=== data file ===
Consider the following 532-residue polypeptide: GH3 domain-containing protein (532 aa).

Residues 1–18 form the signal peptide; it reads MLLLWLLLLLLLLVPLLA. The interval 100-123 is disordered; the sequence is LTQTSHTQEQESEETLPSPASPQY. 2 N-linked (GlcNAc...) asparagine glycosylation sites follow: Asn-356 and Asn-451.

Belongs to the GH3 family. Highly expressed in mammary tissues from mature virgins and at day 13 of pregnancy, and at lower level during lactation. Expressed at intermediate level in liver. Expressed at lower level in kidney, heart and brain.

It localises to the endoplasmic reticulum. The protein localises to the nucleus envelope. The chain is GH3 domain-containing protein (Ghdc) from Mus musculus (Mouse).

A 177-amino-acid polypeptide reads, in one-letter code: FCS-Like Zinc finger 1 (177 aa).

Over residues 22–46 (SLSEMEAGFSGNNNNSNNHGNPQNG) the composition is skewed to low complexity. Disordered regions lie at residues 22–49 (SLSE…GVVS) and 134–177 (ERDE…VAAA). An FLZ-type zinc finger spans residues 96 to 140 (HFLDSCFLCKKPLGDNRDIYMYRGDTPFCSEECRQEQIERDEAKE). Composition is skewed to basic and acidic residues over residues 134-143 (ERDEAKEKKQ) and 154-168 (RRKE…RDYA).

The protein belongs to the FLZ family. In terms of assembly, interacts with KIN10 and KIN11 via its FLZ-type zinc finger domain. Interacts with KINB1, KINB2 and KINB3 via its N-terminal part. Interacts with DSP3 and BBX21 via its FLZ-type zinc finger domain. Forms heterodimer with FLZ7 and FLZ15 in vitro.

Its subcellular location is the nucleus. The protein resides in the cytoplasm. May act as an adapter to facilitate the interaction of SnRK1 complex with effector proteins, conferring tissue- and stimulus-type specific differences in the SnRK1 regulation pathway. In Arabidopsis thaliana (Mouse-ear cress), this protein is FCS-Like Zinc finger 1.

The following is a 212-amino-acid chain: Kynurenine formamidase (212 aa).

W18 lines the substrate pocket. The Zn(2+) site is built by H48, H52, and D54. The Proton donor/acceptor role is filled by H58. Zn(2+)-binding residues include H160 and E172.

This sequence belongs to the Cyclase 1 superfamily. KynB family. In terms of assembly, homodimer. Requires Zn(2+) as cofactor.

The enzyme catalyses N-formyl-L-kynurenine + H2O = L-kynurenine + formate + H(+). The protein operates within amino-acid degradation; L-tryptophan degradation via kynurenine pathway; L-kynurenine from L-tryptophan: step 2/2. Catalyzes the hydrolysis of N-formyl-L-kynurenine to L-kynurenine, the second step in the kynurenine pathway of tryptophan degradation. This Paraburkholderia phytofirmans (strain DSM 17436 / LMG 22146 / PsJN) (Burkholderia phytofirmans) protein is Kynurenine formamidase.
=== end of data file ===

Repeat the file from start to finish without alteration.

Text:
Consider the following 532-residue polypeptide: GH3 domain-containing protein (532 aa).

Residues 1–18 form the signal peptide; it reads MLLLWLLLLLLLLVPLLA. The interval 100-123 is disordered; the sequence is LTQTSHTQEQESEETLPSPASPQY. 2 N-linked (GlcNAc...) asparagine glycosylation sites follow: Asn-356 and Asn-451.

Belongs to the GH3 family. Highly expressed in mammary tissues from mature virgins and at day 13 of pregnancy, and at lower level during lactation. Expressed at intermediate level in liver. Expressed at lower level in kidney, heart and brain.

It localises to the endoplasmic reticulum. The protein localises to the nucleus envelope. The chain is GH3 domain-containing protein (Ghdc) from Mus musculus (Mouse).

A 177-amino-acid polypeptide reads, in one-letter code: FCS-Like Zinc finger 1 (177 aa).

Over residues 22–46 (SLSEMEAGFSGNNNNSNNHGNPQNG) the composition is skewed to low complexity. Disordered regions lie at residues 22–49 (SLSE…GVVS) and 134–177 (ERDE…VAAA). An FLZ-type zinc finger spans residues 96 to 140 (HFLDSCFLCKKPLGDNRDIYMYRGDTPFCSEECRQEQIERDEAKE). Composition is skewed to basic and acidic residues over residues 134-143 (ERDEAKEKKQ) and 154-168 (RRKE…RDYA).

The protein belongs to the FLZ family. In terms of assembly, interacts with KIN10 and KIN11 via its FLZ-type zinc finger domain. Interacts with KINB1, KINB2 and KINB3 via its N-terminal part. Interacts with DSP3 and BBX21 via its FLZ-type zinc finger domain. Forms heterodimer with FLZ7 and FLZ15 in vitro.

Its subcellular location is the nucleus. The protein resides in the cytoplasm. May act as an adapter to facilitate the interaction of SnRK1 complex with effector proteins, conferring tissue- and stimulus-type specific differences in the SnRK1 regulation pathway. In Arabidopsis thaliana (Mouse-ear cress), this protein is FCS-Like Zinc finger 1.

The following is a 212-amino-acid chain: Kynurenine formamidase (212 aa).

W18 lines the substrate pocket. The Zn(2+) site is built by H48, H52, and D54. The Proton donor/acceptor role is filled by H58. Zn(2+)-binding residues include H160 and E172.

This sequence belongs to the Cyclase 1 superfamily. KynB family. In terms of assembly, homodimer. Requires Zn(2+) as cofactor.

The enzyme catalyses N-formyl-L-kynurenine + H2O = L-kynurenine + formate + H(+). The protein operates within amino-acid degradation; L-tryptophan degradation via kynurenine pathway; L-kynurenine from L-tryptophan: step 2/2. Catalyzes the hydrolysis of N-formyl-L-kynurenine to L-kynurenine, the second step in the kynurenine pathway of tryptophan degradation. This Paraburkholderia phytofirmans (strain DSM 17436 / LMG 22146 / PsJN) (Burkholderia phytofirmans) protein is Kynurenine formamidase.